Ruby Tuesday faced strong competition in its segment and was struggling to decide how to improve its revenues and profitability. Should the company continue efforts to aim for higher quality and higher price points, or should it return to its traditional customer base?


The authors developed the case for class discussion rather than to illustrate either effective or ineffective handling of the situation.  The case, instructor’s manual, and synopsis were anonymously peer reviewed and accepted by the North American Case Research Association  (NACRA) for  its annual meeting, October 30 – November 1, 2008, Durham, NH. All rights are reserved to the authors and NACRA. © 2008 by Adam Koontz and Mary Kay Sullivan.  Contact person: Mary Kay Sullivan, Maryville College, Maryville TN 37804-5907, 865-981-8234, marykay.sullivan@maryvillecollege.edu.


BOMBARDIER AEROSPACE: THE C-SERIES DILEMMA

Ali Taleb & Louis Hébert

HEC Montréal

Case Objective
This case may be used in undergraduate, graduate, and executive courses of strategy and business policy. It presents the students with a strategic decision the president of Bombardier Aerospace must take before the general assembly meeting which is scheduled in a few days. The dilemma consists in deciding whether the company should abandon or proceed with an initiative that has been under evaluation for about three years. Due to major transformations in the dynamics of the regional aircraft industry, the company finds itself at a cross-road and the decision at hand will determine the future of the company in this market. The case will enable the students to (1) conduct a full analysis of the company’s environment using some traditional concepts and tools such as the PEST framework (general environment) and Porter’s five forces model (competitive environment); (2) understand the importance of strategic alignment and strategic coherence; (3) apply one systematic approach to make the strategic decision at hand; and (4) sense how some decisions that may seem ordinary could actually shape the overall strategy of an organization and hence determine its future.

Case Synopsis
Pierre Beaudoin, president and COO of Bombardier Aerospace, is preparing for the May 29, 2007 annual meeting of shareholders. He expects investors and analysts to ask some critical questions about the company’s intent to develop a new generation of aircrafts called C-Series. Indeed, the initial idea to develop this new family of products was announced back in July 2004 and the principle of assessing its feasibility was approved by Bombardier’s Board of Directors in January 15, 2005. Three years later, the final decision of whether to proceed with the project is still pending. In the meantime, the Brazilian Embraer – the main competitor of Bombardier in this market – took the leadership position and invested heavily in R&D programs. In preparation for the meeting, Pierre Beaudoin must re-assess the situation and essentially make the final decision. Among the questions the investors and analysts might ask, three are of critical importance: (1) why is Bombardier lagging now behind Embraer in the regional aircraft market in which it used to be the leader? (2) why is it taking so long for Bombardier to make the final decision regarding the C-Series initiative? And, more importantly, (3) what to do next?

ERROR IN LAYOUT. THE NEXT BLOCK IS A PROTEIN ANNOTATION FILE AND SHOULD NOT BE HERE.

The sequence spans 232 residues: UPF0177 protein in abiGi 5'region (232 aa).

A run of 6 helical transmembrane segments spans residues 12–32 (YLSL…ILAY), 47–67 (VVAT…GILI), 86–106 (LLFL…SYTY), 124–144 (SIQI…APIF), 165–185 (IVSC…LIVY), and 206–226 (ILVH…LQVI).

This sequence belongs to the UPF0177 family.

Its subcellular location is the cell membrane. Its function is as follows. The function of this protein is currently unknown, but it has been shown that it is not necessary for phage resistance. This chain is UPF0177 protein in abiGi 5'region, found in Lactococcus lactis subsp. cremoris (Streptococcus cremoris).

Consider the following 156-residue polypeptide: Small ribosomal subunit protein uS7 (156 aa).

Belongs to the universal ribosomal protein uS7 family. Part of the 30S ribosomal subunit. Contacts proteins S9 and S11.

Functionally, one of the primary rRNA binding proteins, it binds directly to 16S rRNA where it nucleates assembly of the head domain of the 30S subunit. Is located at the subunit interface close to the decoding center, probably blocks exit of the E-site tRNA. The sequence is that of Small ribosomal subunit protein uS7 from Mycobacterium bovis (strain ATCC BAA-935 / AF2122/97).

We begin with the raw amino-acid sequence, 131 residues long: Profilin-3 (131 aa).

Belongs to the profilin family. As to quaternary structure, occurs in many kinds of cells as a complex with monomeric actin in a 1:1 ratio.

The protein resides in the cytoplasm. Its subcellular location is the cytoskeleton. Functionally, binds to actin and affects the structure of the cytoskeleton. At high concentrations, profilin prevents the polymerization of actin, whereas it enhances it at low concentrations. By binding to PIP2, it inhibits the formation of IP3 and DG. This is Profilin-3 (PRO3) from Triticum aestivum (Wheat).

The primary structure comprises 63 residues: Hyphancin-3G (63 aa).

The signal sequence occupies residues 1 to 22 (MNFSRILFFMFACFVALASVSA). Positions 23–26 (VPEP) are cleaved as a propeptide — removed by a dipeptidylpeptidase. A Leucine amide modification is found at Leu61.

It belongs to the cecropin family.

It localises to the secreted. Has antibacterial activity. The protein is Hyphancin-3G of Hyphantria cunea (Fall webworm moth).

The authors developed the case for class discussion rather than to illustrate either effective or ineffective handling of the situation. The case, instructor’s manual, and synopsis were anonymously peer reviewed and accepted by the North American Case Research Association (NACRA) for its annual meeting, October 30 – November 1, 2008, Durham, NH. All rights are reserved to the authors and NACRA. © 2008 by Ali Taleb and Louis Hebert. Contact person: Ali Taleb, Department of Management, PhD Program Office, HEC Montreal, 3000, Chemin de la Cote-Sainte-Catherine, Montreal (Quebec), Canada, H3T 2A7, 514-880-6317, ali.taleb@hec.ca.


CASCADES GROUPE TISSU IN 2006

Pierre Batellier, Emmanuel Raufflet & Louis Hébert

HEC Montréal

Case Objective
This case study has following objectives:   Do a wrap-up of the strategic analysis model. Examine the implications and the strategic issues that could occur because of a decision that was initially benign:  a supply contract from a customer who requires the Company set aside its own private brand in order to focus on the customer’s private label.  Examine the link between daily decisions and management of the company’s corporate strategy.    Discuss the challenges that a company that is continental in scope faces, in its transition towards the status of global player, in an industry that is becoming globalized. Discuss the tensions caused by the transition between the scope of the strategy and the organizational model of the company: does this organizational model support such a transition or is it an obstacle? 

Case Synopsis

In October 2006, Mrs. Suzanne Blanchet, President and Chief Executive Officer of Cascades Tissue Group (CTG), pondered on how much weight should be given to products sold under the CTG brand compared to those sold under distributor or under retailer private labels. The fourth largest tissue paper producer in North America, CTG is one of the four divisions of Cascades Inc., a giant in the Canadian pulp and paper industry.  In fact, Suzanne Blanchet has one month to respond to two calls for tender totalling $25M, from CTG customers in Canada.  These contracts deal with tissue paper that would be marketed under these customers’ private labels rather than under CTG brands.